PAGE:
Is Sealing Your Record the Same as Expungement?

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Is Sealing Your Record the Same as Expungement?

Posted by Christopher Martens | Dec 07, 2016 | 0 Comments

Sealing the Past

Cleaning your criminal record can be fraught with exceptions, exclusions, and requirements that may make it seem like no matter what you do, someone somewhere will be able to view your conviction history. This is true in many cases; sometimes cleaning your record alters what is on your record but does not completely erase your criminal history. In a few select cases, however, information on your criminal record can be sealed and then erased permanently. These different ways of cleaning your record are different processes with different eligibility requirements.

There are two main ways you can clean your criminal record: sealing it and expunging it. Let me first explain how these both work.

Dismissing a Conviction

Expunging your record is really just the process of having a past criminal conviction dismissed from your record. The conviction is not erased, and your criminal record is not sealed. What happens instead is your case is opened up and your plea or verdict is changed to not guilty. The conviction will then appear as “dismissed in the interests of justice” on your record. Your case is then closed again.

After an expungement, you can answer “no” on most job applications when asked if you have ever been convicted of a crime. You will still have to disclose the conviction to certain employers, such as federal, state, or local government agencies. In this case, however, you can also disclose that the conviction was dismissed. In some cases, an expungement may restore some of your rights as well. For example, you may have your gun rights restored. The original conviction will still show up your state and federal criminal records, but will note the dismissal. An expungement is the only option for many people hoping to clean up their criminal record and has many benefits that make it worth it, even if the conviction will still appear on your record.

Erasing a Conviction

Sealing your record is a different process and one that is available to relatively few applicants. Many people think that your juvenile record is destroyed once you turn 18. This does not happen automatically. Once you turn 18, however, you are then eligible to petition to have your juvenile record sealed and destroyed. If your petition to have your record sealed is accepted, your juvenile record will be sealed, and no one will be able to gain access to it. After five years, the record will be permanently destroyed. In this case, no one can view your juvenile records, and you do not need to disclose any information on the record on most job applications.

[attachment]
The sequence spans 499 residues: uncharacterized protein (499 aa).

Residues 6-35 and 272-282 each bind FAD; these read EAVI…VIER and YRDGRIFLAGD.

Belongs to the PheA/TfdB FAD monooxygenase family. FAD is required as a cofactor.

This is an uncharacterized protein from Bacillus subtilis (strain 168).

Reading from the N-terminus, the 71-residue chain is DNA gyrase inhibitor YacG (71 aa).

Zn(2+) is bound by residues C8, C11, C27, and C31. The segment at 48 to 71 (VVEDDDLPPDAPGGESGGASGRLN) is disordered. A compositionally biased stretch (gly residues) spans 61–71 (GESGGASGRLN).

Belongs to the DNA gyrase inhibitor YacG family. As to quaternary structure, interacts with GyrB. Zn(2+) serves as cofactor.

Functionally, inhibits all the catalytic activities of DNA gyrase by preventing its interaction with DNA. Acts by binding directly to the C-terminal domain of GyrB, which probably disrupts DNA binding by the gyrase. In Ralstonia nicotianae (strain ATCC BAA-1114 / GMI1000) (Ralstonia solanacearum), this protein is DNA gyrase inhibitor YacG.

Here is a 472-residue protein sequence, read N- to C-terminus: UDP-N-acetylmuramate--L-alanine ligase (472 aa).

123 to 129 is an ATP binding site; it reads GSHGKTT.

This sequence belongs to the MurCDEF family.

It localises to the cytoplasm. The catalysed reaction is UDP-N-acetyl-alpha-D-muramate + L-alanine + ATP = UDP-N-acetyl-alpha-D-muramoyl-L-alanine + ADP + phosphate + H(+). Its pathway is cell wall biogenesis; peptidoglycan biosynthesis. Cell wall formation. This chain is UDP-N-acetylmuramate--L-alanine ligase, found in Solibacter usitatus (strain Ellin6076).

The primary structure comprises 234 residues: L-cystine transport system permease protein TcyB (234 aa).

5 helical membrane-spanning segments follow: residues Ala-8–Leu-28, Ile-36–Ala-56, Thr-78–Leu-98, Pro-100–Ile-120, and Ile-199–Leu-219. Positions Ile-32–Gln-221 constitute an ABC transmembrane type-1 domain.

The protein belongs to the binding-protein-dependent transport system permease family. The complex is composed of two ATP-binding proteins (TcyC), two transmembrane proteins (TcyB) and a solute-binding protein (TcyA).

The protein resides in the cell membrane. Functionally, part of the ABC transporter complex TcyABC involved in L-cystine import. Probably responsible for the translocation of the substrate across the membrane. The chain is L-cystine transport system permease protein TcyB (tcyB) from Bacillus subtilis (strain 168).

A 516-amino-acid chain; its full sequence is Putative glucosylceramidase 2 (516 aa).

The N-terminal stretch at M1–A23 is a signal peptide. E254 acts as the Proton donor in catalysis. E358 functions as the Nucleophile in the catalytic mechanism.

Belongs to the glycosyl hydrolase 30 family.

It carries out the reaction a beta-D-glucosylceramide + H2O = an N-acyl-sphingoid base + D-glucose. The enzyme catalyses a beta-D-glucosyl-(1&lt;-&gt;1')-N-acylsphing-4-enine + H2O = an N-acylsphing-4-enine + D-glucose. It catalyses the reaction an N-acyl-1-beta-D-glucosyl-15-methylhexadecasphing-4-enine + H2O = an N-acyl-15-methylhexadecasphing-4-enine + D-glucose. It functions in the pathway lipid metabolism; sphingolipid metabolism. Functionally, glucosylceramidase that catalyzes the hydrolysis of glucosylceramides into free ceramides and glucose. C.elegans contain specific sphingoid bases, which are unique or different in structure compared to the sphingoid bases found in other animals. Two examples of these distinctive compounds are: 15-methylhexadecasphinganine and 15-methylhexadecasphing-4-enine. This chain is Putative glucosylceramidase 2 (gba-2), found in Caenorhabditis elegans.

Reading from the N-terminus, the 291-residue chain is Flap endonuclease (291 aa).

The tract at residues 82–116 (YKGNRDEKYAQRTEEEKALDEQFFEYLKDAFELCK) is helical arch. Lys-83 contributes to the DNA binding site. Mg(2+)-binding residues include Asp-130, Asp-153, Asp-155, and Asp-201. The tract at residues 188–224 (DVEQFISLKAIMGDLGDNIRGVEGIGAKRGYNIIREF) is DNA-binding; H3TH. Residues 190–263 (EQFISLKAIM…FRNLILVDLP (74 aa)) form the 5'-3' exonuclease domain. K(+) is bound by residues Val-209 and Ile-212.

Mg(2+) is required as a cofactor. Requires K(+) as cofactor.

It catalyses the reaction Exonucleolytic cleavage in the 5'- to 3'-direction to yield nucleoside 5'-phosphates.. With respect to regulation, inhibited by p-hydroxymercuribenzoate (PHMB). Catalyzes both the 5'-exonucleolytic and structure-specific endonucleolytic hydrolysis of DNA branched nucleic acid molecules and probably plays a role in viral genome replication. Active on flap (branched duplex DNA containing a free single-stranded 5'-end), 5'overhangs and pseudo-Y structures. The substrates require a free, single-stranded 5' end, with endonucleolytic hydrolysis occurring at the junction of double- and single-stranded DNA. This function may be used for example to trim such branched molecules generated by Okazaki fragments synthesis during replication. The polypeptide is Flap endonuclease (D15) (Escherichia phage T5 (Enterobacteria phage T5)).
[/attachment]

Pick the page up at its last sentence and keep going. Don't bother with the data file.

You can also have certain pieces of information from your adult criminal record sealed and erased. All convictions for possession of marijuana for personal use will be erased from your record after two years. There is no formal sealing procedure for this. Likewise, arrest entries on your criminal record can be sealed and erased if the arrest did not result in a conviction. To do so, you must file a petition with the court.

If you want to clean up your criminal record, speak with an experienced California criminal defense attorney. Cleaning your record has many benefits, but the process can be difficult. If you have not completed probation or fulfilled all the requirements of your sentence, you will have to take additional steps if you want to get a conviction dismissed. And, if you were convicted of a felony and sentenced to state prison, you are not eligible to seal or expunge your record at all. Those sentenced to state prison can only apply to get a certificate of rehabilitation and a governor's pardon. This does not erase a conviction from your record but rather provides a record that the state of California has pardoned you for your wrongdoings. This can help demonstrate good character when applying for a job.

If you are in the Tulare, Fresno or Kings County area and have questions about cleaning your record, call experienced criminal defense attorney Christopher Martens today for expert counsel. At The Law Offices of Christopher Martens, we can help you take the steps you need to clean your record and move on with your life. Attorney Martens has over ten years of criminal defense experience and will fight hard for your rights. Contact our Visalia or Hanford, CA offices at 559-967-7386 or email us at [email protected] to discuss a possible plan of action for your case.

About the Author

Christopher Martens

Bio Visalia and Bakersfield criminal defense attorney who has dedicated his life to helping those who have been accused of crimes or injured due to the negligence of others.


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